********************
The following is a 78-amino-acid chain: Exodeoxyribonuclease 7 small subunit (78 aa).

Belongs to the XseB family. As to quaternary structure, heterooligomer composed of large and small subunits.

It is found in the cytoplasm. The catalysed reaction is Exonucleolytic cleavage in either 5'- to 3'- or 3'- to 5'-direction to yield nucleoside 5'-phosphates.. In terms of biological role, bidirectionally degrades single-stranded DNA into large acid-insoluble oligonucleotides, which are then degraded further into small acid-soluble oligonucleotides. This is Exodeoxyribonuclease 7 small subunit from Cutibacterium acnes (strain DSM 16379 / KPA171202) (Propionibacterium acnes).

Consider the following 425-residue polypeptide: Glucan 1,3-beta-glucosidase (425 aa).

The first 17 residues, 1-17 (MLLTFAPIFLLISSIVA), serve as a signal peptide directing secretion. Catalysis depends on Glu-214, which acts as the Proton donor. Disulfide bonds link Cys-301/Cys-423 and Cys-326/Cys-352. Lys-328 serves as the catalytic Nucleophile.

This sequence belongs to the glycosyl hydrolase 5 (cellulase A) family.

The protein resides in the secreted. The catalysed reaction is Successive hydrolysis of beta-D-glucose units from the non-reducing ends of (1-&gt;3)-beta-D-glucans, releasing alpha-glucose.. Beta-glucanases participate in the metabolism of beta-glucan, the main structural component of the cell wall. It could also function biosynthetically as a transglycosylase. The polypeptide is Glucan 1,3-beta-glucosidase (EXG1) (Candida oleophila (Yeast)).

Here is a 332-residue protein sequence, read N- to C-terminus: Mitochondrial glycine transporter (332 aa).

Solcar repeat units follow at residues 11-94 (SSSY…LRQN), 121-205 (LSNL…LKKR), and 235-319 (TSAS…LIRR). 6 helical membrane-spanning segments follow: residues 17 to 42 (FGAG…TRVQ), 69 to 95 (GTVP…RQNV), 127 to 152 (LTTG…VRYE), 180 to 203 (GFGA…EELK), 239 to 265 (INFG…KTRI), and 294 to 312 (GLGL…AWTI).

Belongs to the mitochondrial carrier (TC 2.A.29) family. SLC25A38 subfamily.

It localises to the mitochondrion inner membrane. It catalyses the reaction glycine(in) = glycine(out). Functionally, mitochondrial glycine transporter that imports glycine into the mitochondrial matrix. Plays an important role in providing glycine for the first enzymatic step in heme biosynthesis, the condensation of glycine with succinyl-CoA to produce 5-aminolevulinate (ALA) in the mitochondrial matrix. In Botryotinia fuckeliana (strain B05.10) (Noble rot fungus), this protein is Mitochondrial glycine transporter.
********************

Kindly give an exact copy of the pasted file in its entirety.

The following is a 78-amino-acid chain: Exodeoxyribonuclease 7 small subunit (78 aa).

Belongs to the XseB family. As to quaternary structure, heterooligomer composed of large and small subunits.

It is found in the cytoplasm. The catalysed reaction is Exonucleolytic cleavage in either 5'- to 3'- or 3'- to 5'-direction to yield nucleoside 5'-phosphates.. In terms of biological role, bidirectionally degrades single-stranded DNA into large acid-insoluble oligonucleotides, which are then degraded further into small acid-soluble oligonucleotides. This is Exodeoxyribonuclease 7 small subunit from Cutibacterium acnes (strain DSM 16379 / KPA171202) (Propionibacterium acnes).

Consider the following 425-residue polypeptide: Glucan 1,3-beta-glucosidase (425 aa).

The first 17 residues, 1-17 (MLLTFAPIFLLISSIVA), serve as a signal peptide directing secretion. Catalysis depends on Glu-214, which acts as the Proton donor. Disulfide bonds link Cys-301/Cys-423 and Cys-326/Cys-352. Lys-328 serves as the catalytic Nucleophile.

This sequence belongs to the glycosyl hydrolase 5 (cellulase A) family.

The protein resides in the secreted. The catalysed reaction is Successive hydrolysis of beta-D-glucose units from the non-reducing ends of (1-&gt;3)-beta-D-glucans, releasing alpha-glucose.. Beta-glucanases participate in the metabolism of beta-glucan, the main structural component of the cell wall. It could also function biosynthetically as a transglycosylase. The polypeptide is Glucan 1,3-beta-glucosidase (EXG1) (Candida oleophila (Yeast)).

Here is a 332-residue protein sequence, read N- to C-terminus: Mitochondrial glycine transporter (332 aa).

Solcar repeat units follow at residues 11-94 (SSSY…LRQN), 121-205 (LSNL…LKKR), and 235-319 (TSAS…LIRR). 6 helical membrane-spanning segments follow: residues 17 to 42 (FGAG…TRVQ), 69 to 95 (GTVP…RQNV), 127 to 152 (LTTG…VRYE), 180 to 203 (GFGA…EELK), 239 to 265 (INFG…KTRI), and 294 to 312 (GLGL…AWTI).

Belongs to the mitochondrial carrier (TC 2.A.29) family. SLC25A38 subfamily.

It localises to the mitochondrion inner membrane. It catalyses the reaction glycine(in) = glycine(out). Functionally, mitochondrial glycine transporter that imports glycine into the mitochondrial matrix. Plays an important role in providing glycine for the first enzymatic step in heme biosynthesis, the condensation of glycine with succinyl-CoA to produce 5-aminolevulinate (ALA) in the mitochondrial matrix. In Botryotinia fuckeliana (strain B05.10) (Noble rot fungus), this protein is Mitochondrial glycine transporter.